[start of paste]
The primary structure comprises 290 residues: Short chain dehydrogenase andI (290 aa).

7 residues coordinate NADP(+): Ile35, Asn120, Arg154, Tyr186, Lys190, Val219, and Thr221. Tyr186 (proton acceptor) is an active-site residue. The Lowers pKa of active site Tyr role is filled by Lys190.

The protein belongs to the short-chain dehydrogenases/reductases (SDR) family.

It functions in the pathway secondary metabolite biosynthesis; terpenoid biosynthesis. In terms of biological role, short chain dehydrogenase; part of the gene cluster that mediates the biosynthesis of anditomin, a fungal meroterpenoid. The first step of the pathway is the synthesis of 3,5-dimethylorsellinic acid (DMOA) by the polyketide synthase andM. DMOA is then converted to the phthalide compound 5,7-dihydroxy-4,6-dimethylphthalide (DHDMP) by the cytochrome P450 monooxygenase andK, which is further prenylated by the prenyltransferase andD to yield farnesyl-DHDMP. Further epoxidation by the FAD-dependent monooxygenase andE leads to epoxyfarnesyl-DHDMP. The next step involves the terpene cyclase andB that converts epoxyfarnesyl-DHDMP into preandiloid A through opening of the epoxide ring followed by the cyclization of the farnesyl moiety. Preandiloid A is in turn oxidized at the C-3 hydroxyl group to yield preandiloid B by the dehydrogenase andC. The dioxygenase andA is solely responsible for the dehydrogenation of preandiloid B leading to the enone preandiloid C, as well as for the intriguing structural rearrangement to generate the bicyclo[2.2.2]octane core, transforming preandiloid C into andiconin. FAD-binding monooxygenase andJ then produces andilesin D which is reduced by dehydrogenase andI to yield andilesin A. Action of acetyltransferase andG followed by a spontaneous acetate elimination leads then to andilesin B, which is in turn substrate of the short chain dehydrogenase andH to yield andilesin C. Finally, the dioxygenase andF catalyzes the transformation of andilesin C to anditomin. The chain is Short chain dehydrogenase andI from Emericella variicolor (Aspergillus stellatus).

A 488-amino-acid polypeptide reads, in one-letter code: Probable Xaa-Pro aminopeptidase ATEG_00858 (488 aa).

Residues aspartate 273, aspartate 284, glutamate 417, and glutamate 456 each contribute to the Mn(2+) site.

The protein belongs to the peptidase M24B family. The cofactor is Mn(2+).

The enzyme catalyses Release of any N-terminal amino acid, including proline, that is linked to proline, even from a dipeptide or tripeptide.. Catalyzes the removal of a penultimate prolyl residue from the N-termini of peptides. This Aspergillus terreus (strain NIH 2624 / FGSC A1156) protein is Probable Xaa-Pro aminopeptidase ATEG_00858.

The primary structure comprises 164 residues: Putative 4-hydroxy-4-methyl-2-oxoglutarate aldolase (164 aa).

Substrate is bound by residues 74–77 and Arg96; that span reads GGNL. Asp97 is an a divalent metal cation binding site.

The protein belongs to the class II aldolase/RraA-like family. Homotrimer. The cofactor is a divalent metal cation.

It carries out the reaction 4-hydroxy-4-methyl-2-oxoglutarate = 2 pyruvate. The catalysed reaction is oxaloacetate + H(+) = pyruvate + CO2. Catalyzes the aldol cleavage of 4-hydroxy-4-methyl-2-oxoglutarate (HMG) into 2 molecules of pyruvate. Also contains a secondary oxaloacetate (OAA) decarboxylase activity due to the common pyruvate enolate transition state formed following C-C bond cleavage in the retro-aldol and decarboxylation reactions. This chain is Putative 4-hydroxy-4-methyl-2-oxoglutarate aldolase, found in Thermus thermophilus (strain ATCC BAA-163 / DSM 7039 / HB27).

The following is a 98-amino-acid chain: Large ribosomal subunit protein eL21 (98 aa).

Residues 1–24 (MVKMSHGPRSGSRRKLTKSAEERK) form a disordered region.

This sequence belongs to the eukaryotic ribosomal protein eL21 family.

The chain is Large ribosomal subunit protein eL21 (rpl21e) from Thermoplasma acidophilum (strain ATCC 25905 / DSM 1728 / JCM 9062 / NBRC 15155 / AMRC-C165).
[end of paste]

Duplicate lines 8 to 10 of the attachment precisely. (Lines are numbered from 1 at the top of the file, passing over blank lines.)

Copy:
The enzyme catalyses Release of any N-terminal amino acid, including proline, that is linked to proline, even from a dipeptide or tripeptide.. Catalyzes the removal of a penultimate prolyl residue from the N-termini of peptides. This Aspergillus terreus (strain NIH 2624 / FGSC A1156) protein is Probable Xaa-Pro aminopeptidase ATEG_00858.

The primary structure comprises 164 residues: Putative 4-hydroxy-4-methyl-2-oxoglutarate aldolase (164 aa).

Substrate is bound by residues 74–77 and Arg96; that span reads GGNL. Asp97 is an a divalent metal cation binding site.